The Way We Lie Analysis

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Telling a lie is just as common as telling a truth. According to Webster’s dictionary, a lie is characterized as a statement created with the intent to deceive or to give a false impression. It is a straightforward definition, but it does not mention the extent a lie serves a person 's self interest nor the consequence the lie can have on other people. In Stephanie Ericsson’s “The Way We Lie,” Ericsson attempts to categorize the various types of lies and their ramifications, whereas in Anton Chekhov’s The Lady with the Dog, the writing touches on the selfish lies that both Gurov and Sergeyevna tell to sustain their adulterous relationship. Although lies are told with the intent to deceive or give a false impression, I claim that the extent to which lying is selfish depends on the motives and circumstances for the lie, and whose interest it is benefitting.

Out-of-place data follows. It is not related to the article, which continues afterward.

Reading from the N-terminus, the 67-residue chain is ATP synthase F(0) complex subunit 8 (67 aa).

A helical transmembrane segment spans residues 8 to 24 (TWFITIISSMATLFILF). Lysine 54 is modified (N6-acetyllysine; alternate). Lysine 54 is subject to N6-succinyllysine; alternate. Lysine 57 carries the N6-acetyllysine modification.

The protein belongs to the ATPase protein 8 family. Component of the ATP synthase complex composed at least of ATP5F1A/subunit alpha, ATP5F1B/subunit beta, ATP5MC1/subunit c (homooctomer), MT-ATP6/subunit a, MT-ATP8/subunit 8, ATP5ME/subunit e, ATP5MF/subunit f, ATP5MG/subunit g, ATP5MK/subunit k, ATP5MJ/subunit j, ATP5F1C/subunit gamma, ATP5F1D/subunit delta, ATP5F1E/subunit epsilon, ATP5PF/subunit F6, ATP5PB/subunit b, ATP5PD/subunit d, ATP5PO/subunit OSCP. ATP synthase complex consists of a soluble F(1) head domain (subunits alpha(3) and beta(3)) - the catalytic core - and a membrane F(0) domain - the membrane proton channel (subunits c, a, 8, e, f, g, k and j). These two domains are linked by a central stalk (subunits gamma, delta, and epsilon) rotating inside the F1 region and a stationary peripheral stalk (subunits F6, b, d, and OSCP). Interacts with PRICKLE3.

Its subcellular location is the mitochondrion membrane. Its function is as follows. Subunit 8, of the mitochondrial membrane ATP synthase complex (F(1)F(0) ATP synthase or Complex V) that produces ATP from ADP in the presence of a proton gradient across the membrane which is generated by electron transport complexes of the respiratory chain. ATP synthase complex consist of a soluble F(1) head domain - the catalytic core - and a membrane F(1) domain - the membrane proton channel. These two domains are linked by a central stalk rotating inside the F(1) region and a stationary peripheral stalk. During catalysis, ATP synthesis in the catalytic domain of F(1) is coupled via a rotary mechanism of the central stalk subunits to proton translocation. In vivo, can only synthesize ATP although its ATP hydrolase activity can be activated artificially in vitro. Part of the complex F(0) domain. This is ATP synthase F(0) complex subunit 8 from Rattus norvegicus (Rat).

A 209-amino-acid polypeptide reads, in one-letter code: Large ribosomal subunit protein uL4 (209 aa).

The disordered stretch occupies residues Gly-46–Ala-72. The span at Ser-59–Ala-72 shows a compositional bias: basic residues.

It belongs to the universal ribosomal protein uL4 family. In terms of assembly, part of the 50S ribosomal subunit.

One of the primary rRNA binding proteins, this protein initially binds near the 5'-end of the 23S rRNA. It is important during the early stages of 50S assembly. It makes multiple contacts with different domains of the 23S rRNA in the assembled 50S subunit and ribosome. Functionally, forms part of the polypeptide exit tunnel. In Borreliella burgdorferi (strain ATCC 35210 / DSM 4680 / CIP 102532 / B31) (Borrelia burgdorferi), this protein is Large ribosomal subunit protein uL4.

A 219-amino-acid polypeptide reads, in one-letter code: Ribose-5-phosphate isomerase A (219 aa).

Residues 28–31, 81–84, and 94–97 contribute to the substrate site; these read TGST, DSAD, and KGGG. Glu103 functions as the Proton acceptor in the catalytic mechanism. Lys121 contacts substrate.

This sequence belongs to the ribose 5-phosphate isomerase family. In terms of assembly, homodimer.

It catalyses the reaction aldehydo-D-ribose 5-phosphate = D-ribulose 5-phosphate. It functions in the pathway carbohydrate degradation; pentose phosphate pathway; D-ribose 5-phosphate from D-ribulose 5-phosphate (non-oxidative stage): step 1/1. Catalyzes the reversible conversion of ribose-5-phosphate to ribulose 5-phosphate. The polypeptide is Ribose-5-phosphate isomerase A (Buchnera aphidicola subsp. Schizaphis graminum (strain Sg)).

While lies are told with the intent to deceive, it is the motive behind the lie that determines whether or
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Here, we see an example of where Gurov is continually feeding on his selfish lies, disparaging women as he gets better at lying, and thinking only of his own interests. According to Chekhov, Gurov has no remorse for the harm he is doing to his wife or the women he has affairs with, merely viewing them as expendable objects. This is a prime example of a selfish lie. I believe Gurov is fully aware of how morally wrong his actions are, but nevertheless, it is apparent he does not care. One reason I believe he continues to lie to his wife is because he feels that he is a “superior being” in comparison to women, and through this reasoning, it has allowed him to dismiss the feelings of attachment to his wife, and has made it easy for him to deny any accusations and hide any facts necessary to keep his lie. I hold that Ericsson would agree that such a selfish act is a “dismissal”

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